By Engr. Khalid Saeed
Principal Design Engineer (CEO) Cogen Consult
36 Years in Power Plants Industries, Member of PEC (Pak 1981), MIE, ASME, ASRAE, IEEE, HVACR, EPA, NFPA,
pollution contributing to 3.7m deaths a year. One study found that car emissions kill 53,000 Americans each year, against 34,000 who die in traffic accidents.
Roughly 85% of the world workers commute by car. Car making was also a generator of economic development and the expansion of the middle class, in post-war.
There are now about 1billion cars on the road, almost all powered by fossil fuels. Though most of them sit idle, America’s car and lorry engines can produce ten times as much energy as its power stations. The internal combustion engine is the mightiest motor in history.
“HUMAN inventiveness…has still not found a mechanical process to replace horses as the propulsion for vehicles,” A A French newspaper, in December 1893 answered to organize the Paris-Rouen race for horseless carriages. The 102 entrants included vehicles powered by steam, petrol, electricity, compressed air and hydraulics.
Only 21 qualified for the 126km (78-mile) race, which attracted huge crowds. The clear winner was the internal combustion engine.
The Big End of IC Engines
But Internal Combustions Engines days are numbered. Rapid gains in battery technology favor electric motors instead. In Paris in 1894 not a single electric car made it to the starting line, partly because they needed battery-replacement stations every 30km or so.
Today’s electric cars, powered by Lion (Lithium-ion) batteries, can do much better. Tesla cars drove 1,000km on a single charge. UBS, a bank, reckons the “total cost of ownership” of an electric car will reach parity with a petrol one next year.
It is predicted that Electric vehicles will make up 14% of global car sales by 2025, up from 1% today. as batteries get cheaper and better—the cost per kilowatt-hour has fallen from $1,000 in 2010 to $130-200 today. Regulations are tightening, too. UK claims to have zero Engine Zero Emission cars by 2050.
The shift from fuel and pistons to batteries and electric motors is unlikely to take that long. The first death rattles of the internal combustion engine are already reverberating around the world—and many of the consequences will be
Electric cars are battery & Computer on the Wheels
Electric cars are much simpler and have fewer parts; they are more like computers on wheels. That means they need fewer people to assemble them and fewer subsidiary systems from specialist suppliers.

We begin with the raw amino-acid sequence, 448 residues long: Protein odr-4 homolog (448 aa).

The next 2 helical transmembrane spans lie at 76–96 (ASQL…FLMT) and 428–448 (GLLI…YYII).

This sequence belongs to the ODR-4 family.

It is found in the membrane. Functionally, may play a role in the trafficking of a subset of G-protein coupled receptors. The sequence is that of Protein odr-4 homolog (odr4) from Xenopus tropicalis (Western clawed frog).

Car workers at factories that do not make electric cars are worried that they could be for the chop. With less to go wrong, the market for maintenance and spare parts will shrink.
Assuming, of course, that people want to own cars at all electric propulsion, along with ride-hailing and self-driving technology, could mean that ownership is largely replaced by “transport as a service”, in which fleets of cars offer rides on demand. On the most extreme estimates, that could shrink the industry by as much as 90%. Lots of shared, self-driving electric cars would let cities replace car parks (up to 24% of the area in some places) with new housing, and let people commute from far away as they sleep—sub urbanisation in reverse.
Electric cars reduce carbon emissions by 54% compared with petrol-powered ones.
Lube Oil Pollutions auto cracies
And then there is Lube oil. Roughly two-thirds of oil consumption in the world is is on the roads, and a fair amount of the rest uses up the by-products of refining crude oil to make petrol and diesel. The oil industry is divided about when to expect peak demand; Although there will still be a market for natural gas, which will help generate power for all those electric cars, volatile oil prices will strain countries that depend on hydrocarbon revenues to fill the national coffers.
Meanwhile, a scramble for Lithium is under way. The price of lithium carbonate has risen from $4,000 a tones in 2011 to more than $14,000.
Demand for cobalt and rare-earth elements for electric motors is also soaring. Lithium is used not just to power cars: utilities want giant batteries to store energy when demand is slack and release it as it peaks. The old lithium-ion batteries from cars can be reused in power grids, and then recycled.